“My experience is that [students] are much more likely to be over-ambitious in the initial stages of planning a study and often have to be persuaded to be more modest in their aspirations. … It is important to remember that the incremental and cumulative nature of research means that many researchers spend most of their professional lives investigating very specific issues.”
This message resonated strongly with me, and from my conversations with other PhD students it seems that overestimating the expected significance of our research is a fairly common experience. Although your research will certainly contribute to broader dialogue about big and important issues, nobody expects you to tackle that big and important issue all at once. It’s also helpful to remember that originality in your research needn’t only mean original questions — other options include addressing questions asked by others from a new perspective, such as by sampling a different population, or applying different analytical methods.
3. Make sure your questions are researchable
It sounds obvious, but it can be easily forgotten as we become infatuated by compelling questions. If you’ve identified a gap in the literature that excites you, consider whether the reason the question hasn’t been answered is because it is actually unanswerable – via empirical research, that is. It is important to remember what your role is as a researcher, in terms of the meaningful yet bounded ways in which you contribute to knowledge. Research — at least in the sciences — is generally about finding things out, and objectively reporting on and drawing reasoned conclusions about those things. It is not about stating what is good or bad, desirable or undesirable, or how things should or ought to be. These types of questions, though fascinating and important, cannot be tested empirically (but could make for fascinating editorials, commentaries, or books!). Of course, other people’s beliefs about things can form the basis of a research question, such as “What proportion of [people] in [a place and time] believe that [xyz]?”. Similarly, big ‘why’ or ‘how’ questions (e.g., “Why does [a specific thing] [do something]?”) can be made more researchable if reframed as ‘who’, ‘what’, ‘when’ or ‘where’ questions, such as “What factors influence [one variable of] [a specific thing] in [a place and time]?”. These types of questions are called descriptive questions, and they make for sound research questions because they can be answered empirically.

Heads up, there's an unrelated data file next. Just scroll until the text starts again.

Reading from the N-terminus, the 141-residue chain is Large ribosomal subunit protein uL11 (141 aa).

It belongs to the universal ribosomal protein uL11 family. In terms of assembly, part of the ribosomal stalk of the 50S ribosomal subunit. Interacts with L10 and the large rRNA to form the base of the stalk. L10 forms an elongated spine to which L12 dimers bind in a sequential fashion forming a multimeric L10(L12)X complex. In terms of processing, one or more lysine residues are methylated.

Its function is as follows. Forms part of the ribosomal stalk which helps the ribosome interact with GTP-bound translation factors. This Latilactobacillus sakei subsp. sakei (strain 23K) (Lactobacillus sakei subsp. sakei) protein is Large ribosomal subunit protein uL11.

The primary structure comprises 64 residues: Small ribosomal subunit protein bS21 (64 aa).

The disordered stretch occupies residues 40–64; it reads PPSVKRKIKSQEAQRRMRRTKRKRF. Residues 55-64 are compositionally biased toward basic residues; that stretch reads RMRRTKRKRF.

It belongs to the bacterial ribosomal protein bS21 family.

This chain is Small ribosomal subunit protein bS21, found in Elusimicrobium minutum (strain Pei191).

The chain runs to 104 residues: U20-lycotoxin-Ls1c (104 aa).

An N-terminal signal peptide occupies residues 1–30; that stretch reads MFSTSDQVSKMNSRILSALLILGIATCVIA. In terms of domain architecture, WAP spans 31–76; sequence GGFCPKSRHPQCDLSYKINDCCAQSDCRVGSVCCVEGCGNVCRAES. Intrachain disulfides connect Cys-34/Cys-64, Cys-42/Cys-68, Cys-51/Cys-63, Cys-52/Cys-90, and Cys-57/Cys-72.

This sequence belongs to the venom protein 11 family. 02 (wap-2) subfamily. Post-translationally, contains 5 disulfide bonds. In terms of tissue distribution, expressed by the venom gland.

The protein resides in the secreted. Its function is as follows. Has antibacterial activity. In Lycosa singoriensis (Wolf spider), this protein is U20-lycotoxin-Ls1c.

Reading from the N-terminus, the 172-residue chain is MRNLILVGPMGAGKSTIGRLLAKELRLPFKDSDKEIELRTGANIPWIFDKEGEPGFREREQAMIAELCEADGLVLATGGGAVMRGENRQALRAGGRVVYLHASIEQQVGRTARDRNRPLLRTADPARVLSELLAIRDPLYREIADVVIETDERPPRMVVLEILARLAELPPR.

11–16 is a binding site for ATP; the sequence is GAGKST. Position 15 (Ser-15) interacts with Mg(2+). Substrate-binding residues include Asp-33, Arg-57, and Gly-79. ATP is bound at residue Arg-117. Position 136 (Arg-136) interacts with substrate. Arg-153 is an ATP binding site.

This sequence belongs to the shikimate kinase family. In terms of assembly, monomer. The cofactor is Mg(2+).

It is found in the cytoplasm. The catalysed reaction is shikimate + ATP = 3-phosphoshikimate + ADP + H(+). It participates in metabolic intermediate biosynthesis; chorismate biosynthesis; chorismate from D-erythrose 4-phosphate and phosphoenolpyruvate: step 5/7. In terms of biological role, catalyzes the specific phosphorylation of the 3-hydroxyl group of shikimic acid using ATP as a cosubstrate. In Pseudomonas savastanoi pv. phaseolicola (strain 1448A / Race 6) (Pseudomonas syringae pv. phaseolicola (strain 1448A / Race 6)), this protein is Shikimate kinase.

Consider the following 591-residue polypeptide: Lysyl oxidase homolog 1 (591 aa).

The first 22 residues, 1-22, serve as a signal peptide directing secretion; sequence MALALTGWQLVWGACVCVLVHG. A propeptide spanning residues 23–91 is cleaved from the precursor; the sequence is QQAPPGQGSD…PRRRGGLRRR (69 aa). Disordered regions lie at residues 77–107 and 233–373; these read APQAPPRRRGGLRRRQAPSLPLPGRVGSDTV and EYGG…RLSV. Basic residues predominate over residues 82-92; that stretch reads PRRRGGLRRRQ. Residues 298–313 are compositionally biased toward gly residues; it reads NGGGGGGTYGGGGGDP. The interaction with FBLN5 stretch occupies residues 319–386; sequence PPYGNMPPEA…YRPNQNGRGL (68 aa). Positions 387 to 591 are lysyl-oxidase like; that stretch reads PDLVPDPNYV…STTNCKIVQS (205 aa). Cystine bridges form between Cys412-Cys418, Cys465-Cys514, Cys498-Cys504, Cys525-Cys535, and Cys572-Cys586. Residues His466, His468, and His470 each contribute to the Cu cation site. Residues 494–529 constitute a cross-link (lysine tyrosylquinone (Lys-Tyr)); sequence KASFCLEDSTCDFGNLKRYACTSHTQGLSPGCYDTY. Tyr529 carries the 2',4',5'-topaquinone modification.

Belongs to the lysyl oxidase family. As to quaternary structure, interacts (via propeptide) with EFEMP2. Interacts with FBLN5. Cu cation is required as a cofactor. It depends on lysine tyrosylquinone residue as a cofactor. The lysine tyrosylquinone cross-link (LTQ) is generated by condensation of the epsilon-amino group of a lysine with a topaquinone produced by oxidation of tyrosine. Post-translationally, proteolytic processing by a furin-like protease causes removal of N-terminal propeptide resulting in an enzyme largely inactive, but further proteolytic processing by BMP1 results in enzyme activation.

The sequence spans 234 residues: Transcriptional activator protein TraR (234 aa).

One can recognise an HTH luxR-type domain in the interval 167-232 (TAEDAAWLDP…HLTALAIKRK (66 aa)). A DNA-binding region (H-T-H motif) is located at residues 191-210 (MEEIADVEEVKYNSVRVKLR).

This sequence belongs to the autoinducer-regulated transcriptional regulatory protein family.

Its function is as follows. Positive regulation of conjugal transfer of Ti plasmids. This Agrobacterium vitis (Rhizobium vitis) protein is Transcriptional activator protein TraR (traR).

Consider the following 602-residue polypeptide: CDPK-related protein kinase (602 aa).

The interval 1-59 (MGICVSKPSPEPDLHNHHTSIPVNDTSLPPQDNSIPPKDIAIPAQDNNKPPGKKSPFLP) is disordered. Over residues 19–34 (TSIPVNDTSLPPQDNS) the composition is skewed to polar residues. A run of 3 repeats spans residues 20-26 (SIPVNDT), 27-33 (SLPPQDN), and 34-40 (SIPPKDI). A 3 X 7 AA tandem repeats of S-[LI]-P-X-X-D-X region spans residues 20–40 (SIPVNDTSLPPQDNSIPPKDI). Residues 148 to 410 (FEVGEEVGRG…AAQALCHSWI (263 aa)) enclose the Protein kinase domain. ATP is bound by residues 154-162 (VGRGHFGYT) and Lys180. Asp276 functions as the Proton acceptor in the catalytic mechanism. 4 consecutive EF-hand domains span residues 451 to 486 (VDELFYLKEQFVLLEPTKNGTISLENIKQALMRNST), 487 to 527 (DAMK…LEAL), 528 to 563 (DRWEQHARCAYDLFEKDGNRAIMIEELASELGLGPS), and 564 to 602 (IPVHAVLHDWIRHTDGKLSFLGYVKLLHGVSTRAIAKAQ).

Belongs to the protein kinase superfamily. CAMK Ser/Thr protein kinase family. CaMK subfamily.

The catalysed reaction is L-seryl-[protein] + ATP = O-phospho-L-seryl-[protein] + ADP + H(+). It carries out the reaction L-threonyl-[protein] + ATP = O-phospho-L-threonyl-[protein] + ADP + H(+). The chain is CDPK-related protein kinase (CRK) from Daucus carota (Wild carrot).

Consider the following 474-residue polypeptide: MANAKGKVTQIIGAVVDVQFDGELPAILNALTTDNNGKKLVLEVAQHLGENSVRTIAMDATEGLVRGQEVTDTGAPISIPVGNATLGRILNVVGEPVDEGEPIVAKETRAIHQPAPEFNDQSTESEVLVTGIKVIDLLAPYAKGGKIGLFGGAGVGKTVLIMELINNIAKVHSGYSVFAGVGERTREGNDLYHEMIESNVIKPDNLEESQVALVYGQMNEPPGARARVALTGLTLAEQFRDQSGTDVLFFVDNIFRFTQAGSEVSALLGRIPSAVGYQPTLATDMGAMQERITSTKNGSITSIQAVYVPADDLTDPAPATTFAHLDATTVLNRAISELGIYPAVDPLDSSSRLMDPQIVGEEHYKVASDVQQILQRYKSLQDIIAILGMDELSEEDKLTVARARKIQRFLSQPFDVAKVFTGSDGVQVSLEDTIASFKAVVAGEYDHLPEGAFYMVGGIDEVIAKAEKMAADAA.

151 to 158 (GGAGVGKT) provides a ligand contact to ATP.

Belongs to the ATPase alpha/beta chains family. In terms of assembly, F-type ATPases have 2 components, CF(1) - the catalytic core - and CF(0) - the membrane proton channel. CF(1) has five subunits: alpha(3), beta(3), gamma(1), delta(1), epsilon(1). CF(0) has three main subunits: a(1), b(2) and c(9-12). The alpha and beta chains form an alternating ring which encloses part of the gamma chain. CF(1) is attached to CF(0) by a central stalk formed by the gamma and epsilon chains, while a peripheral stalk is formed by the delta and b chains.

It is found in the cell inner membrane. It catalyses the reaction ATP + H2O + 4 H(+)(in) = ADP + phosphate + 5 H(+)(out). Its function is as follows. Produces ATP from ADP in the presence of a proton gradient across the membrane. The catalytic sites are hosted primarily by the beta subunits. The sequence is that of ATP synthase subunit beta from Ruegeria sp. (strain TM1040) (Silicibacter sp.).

GIF from tenor.com
Don’t forget that doing a PhD is not just about developing your expertise in your subject — you are also building your skill as a researcher. It is nonsensical to believe that anyone should possess these research skills innately, like I had convinced myself during my initial writing struggles. As with any skill, it’s all about practice! Feedback from your supervisors or other researchers in your network will also help a lot (even if difficult to take at first — receiving feedback, too, is a skill to be learnt).
I wish you all the very best as you chip away at your research proposal!
- The Whisper Collective is a curated selection of academic blogs from around the world, including the treasured Thesis Whisper and Research Whisperer.
- The SAGE Research Methods Map helps you understand how different research methods are related and provides clear definitions of useful research terms. Perusing and understanding research methods in your field can inspire questions that may be investigable using those methods.
- And finally, Matt Might’s Illustrated Guide to a PhD. While not directly related to research questions, it helps with maintaining perspective about scale and impact of PhD research.